Bank of America and Wells Fargo said Thursday they plan to increase their dividends and buy back more shares after passing the second and final round of the Federal Reserve's annual "stress tests" of the largest financial firms.
The widely watched tests are a key tool in the Fed's oversight of large banks to avoid a repeat of the financial crisis. The aim is to ensure banks have enough capital to absorb losses and keep lending even in a serious recession.
If banks' capital levels fall too far in the tests, which subject them to hypothetical economic downturns, the Fed can block their plans to increase dividends or buy back more shares.
Bank of America said it plans to increase its quarterly common stock dividend from 12 cents a share to 15 cents beginning in the third quarter of this year. The Charlotte-based bank also said it plans to repurchase approximately $20.6 billion in common stock from July 1 through June 30, 2019.
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In a share repurchase, the bank doesn't buy back shares directly from individual shareholders. Instead, it purchases them from institutional and other large investors through stock exchanges.
San Francisco's Wells Fargo said it plans to raise its dividend from 39 cents to 43 cents starting in the third quarter. It also plans to buy back up to $24.5 billion in shares from the third quarter through the second quarter of 2019.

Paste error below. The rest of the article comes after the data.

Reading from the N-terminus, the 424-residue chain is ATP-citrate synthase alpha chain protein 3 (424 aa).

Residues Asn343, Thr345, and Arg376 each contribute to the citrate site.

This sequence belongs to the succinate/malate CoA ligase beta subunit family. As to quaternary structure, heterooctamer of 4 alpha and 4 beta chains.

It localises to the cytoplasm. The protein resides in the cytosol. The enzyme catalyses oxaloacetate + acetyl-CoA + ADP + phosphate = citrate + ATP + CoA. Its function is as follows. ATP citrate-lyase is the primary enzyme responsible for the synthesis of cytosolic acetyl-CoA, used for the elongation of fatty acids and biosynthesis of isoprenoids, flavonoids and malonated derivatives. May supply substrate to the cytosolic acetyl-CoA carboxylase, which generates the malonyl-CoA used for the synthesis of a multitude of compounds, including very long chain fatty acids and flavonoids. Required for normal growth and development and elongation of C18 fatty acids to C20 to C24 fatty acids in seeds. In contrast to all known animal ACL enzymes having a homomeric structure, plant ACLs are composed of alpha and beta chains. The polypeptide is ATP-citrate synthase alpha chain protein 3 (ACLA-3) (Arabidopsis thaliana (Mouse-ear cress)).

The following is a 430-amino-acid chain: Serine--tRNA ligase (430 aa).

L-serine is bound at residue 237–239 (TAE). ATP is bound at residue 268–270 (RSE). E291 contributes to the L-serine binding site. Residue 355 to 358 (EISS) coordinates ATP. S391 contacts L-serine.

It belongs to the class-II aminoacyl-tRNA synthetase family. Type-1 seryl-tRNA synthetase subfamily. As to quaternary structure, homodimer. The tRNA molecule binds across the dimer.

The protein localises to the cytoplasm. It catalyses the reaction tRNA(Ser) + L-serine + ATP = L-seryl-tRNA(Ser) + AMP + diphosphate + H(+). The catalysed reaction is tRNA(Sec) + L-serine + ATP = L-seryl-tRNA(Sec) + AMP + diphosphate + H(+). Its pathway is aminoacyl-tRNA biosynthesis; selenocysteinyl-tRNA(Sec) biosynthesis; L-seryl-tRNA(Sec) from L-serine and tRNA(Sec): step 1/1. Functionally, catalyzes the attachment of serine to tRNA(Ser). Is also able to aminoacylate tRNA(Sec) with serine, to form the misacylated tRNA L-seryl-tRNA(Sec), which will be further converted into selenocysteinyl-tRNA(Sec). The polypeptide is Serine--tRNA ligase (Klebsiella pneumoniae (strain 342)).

Charlotte's third-largest bank by deposits, Winston-Salem-based BB&T, said it plans to increase its dividend from 37.5 cents to 40.5 cents and buy back up to $1.7 billion in shares beginning in the third quarter through the second quarter of 2019.
Thursday's tests involved 35 large banks that hold about 80 percent of the total assets of all U.S. financial companies.
The findings show that the largest banks have strong capital levels, Fed Vice Chairman Randal Quarles said in a statement. Even after making their capital distributions, the firms would still be able to lend in a severe recession, he said.
The firms have also substantially increased their capital since the first stress tests led by the central bank in 2009, the Fed said.
Last week, in round one of the tests, the Fed revealed how low banks' capital levels might fall in hypothetical downturn scenarios, including a severe global recession in which U.S. unemployment rises to 10 percent by the third quarter of 2019.
There was no pass or fail in the first round, and banks didn't face consequences from the Fed no matter how far their capital levels dropped. In round one, the Fed said a key measure of capital cushions at banks fared well under stress.
In the second round, the Fed measures how capital levels perform when factoring in the banks' proposed capital plans.
If capital drops below Fed minimums, the regulator can reject the proposals. The regulator can also reject the plans based on "qualitative" problems, such as weaknesses in determining the appropriate amount of capital for their risks.
Most banks passed Thursday, but the Fed dinged four.
It failed the U.S. unit of Deutsche Bank and objected to its capital plan. The other three — Goldman Sachs, Morgan Stanley and State Street Corp. — did not fail. But the Fed issued conditional approvals over concerns at those firms.